The weather experts at the National Oceanic and Atmospheric Administration are expecting a 70 percent chance that there will be 11 to 17 named storms in this year's Atlantic Hurricane Season.
They think that five to nine could become hurricanes, with winds of 74 mph or higher. They predict two to four major hurricanes. That means Category 3, 4, or 5, with winds of 111 mph or higher.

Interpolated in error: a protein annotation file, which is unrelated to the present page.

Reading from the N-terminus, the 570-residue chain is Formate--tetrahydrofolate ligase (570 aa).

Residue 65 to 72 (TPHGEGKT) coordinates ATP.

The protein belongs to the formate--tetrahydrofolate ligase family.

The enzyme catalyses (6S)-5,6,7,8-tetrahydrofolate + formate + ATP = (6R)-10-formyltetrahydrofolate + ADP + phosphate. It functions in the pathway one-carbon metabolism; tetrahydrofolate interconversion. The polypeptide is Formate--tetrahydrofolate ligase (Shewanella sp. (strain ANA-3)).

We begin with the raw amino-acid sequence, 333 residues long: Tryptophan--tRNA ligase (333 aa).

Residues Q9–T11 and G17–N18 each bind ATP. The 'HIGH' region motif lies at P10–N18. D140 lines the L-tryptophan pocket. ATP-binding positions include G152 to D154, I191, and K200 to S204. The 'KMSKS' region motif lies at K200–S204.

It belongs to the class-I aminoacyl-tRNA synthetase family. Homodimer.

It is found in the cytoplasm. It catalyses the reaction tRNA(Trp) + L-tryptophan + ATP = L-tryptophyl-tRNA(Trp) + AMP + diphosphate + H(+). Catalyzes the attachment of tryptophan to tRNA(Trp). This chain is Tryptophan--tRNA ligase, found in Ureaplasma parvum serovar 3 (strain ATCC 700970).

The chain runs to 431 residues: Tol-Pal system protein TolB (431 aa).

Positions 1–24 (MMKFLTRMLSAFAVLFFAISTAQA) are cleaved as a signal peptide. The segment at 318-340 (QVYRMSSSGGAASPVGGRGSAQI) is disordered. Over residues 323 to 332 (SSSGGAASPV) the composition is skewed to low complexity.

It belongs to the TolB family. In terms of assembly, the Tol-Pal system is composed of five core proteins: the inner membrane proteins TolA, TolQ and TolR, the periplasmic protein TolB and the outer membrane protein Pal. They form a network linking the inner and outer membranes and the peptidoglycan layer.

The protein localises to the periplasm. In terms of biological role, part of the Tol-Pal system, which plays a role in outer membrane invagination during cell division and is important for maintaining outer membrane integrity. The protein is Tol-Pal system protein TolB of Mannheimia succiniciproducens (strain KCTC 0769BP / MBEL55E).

"The outlook reflects our expectation of a weak or non-existent El Nino, near- or above-average sea-surface temperatures across the tropical Atlantic Ocean and Caribbean Sea, and average or weaker-than-average vertical wind shear in that same region," said Gerry Bell, Ph.D., of NOAA.
An average season produces 12 named storms, six hurricanes, three of those major hurricanes.
The 2016 season was the most active since 2012, with 15 named storms, including seven hurricanes and four major hurricanes.
NOAA will update this outlook in early August, just prior to the peak of the season.
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